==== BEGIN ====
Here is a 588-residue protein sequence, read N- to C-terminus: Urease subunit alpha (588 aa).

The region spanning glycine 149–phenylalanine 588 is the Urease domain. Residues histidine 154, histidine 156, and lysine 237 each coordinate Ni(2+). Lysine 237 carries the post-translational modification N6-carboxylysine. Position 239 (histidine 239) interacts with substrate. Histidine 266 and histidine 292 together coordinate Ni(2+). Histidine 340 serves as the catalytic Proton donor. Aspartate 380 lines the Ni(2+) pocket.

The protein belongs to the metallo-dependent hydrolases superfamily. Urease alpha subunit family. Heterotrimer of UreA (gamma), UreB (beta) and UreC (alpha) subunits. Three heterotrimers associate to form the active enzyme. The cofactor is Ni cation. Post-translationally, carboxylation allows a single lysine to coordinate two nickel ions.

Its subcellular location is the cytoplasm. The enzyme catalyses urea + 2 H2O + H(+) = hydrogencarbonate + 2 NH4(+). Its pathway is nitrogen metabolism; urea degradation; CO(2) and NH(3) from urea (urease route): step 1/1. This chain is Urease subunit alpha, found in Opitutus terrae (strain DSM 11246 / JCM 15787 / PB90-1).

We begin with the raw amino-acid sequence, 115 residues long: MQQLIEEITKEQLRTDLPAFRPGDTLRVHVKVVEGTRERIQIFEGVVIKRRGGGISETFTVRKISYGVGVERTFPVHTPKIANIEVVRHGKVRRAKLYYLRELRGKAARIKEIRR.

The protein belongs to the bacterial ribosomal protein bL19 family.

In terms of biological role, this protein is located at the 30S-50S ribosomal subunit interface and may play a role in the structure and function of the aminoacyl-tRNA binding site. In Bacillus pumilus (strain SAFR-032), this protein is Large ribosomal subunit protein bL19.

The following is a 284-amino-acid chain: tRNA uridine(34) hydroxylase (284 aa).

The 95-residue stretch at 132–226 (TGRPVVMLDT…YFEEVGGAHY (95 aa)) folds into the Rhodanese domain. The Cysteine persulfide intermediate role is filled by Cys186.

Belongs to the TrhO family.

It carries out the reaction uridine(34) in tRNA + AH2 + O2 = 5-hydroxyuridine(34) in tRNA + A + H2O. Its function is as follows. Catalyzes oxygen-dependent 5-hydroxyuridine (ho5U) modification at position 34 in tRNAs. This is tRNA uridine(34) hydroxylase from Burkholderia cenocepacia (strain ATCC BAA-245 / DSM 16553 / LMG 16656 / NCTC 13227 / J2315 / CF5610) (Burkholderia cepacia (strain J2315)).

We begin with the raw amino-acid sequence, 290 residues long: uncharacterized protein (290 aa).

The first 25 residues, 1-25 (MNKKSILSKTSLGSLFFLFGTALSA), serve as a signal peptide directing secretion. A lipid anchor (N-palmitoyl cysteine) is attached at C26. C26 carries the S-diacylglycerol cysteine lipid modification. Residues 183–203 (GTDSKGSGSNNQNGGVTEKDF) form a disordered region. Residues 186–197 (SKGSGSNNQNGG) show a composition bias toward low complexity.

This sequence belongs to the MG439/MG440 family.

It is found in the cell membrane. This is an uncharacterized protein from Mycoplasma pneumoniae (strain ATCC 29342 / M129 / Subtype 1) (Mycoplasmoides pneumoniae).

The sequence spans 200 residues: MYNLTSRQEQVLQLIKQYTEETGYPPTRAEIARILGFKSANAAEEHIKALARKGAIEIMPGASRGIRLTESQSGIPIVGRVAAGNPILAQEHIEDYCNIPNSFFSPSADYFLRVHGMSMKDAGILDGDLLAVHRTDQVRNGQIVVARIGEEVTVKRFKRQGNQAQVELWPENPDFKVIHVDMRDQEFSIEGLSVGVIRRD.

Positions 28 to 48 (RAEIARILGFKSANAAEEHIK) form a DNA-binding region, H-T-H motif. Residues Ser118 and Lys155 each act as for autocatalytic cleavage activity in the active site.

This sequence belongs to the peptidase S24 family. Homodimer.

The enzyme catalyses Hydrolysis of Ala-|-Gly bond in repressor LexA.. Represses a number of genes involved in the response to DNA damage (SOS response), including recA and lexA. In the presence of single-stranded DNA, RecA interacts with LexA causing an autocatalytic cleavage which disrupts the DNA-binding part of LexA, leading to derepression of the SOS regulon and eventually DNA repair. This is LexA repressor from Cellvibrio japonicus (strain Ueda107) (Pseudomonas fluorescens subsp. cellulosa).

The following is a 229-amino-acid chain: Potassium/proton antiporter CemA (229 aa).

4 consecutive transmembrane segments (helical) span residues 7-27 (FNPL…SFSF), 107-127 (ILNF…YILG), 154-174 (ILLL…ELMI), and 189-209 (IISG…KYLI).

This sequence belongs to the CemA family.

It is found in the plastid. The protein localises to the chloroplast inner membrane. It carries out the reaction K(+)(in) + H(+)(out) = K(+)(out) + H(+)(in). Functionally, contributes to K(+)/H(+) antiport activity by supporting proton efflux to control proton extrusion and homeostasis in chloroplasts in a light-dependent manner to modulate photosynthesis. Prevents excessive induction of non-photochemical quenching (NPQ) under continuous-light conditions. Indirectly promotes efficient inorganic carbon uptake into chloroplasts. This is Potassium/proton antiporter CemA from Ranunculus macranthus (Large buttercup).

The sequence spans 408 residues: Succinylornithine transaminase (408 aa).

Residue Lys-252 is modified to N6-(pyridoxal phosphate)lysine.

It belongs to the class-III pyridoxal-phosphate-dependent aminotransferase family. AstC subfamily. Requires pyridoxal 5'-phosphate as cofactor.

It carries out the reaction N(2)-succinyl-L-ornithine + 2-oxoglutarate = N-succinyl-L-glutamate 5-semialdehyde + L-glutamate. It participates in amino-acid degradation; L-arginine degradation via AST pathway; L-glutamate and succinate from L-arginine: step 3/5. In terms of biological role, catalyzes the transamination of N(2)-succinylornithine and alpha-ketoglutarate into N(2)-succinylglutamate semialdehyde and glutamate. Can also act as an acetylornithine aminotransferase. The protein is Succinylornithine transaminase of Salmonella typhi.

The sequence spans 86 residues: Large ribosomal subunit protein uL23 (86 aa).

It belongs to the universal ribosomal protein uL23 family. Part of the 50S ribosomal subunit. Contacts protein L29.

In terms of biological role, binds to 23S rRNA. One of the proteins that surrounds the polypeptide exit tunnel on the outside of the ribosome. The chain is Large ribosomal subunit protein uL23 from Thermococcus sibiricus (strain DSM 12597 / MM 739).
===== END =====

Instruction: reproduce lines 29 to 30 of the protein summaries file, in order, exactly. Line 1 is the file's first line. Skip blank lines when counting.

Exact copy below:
It belongs to the universal ribosomal protein uL23 family. Part of the 50S ribosomal subunit. Contacts protein L29.

In terms of biological role, binds to 23S rRNA. One of the proteins that surrounds the polypeptide exit tunnel on the outside of the ribosome. The chain is Large ribosomal subunit protein uL23 from Thermococcus sibiricus (strain DSM 12597 / MM 739).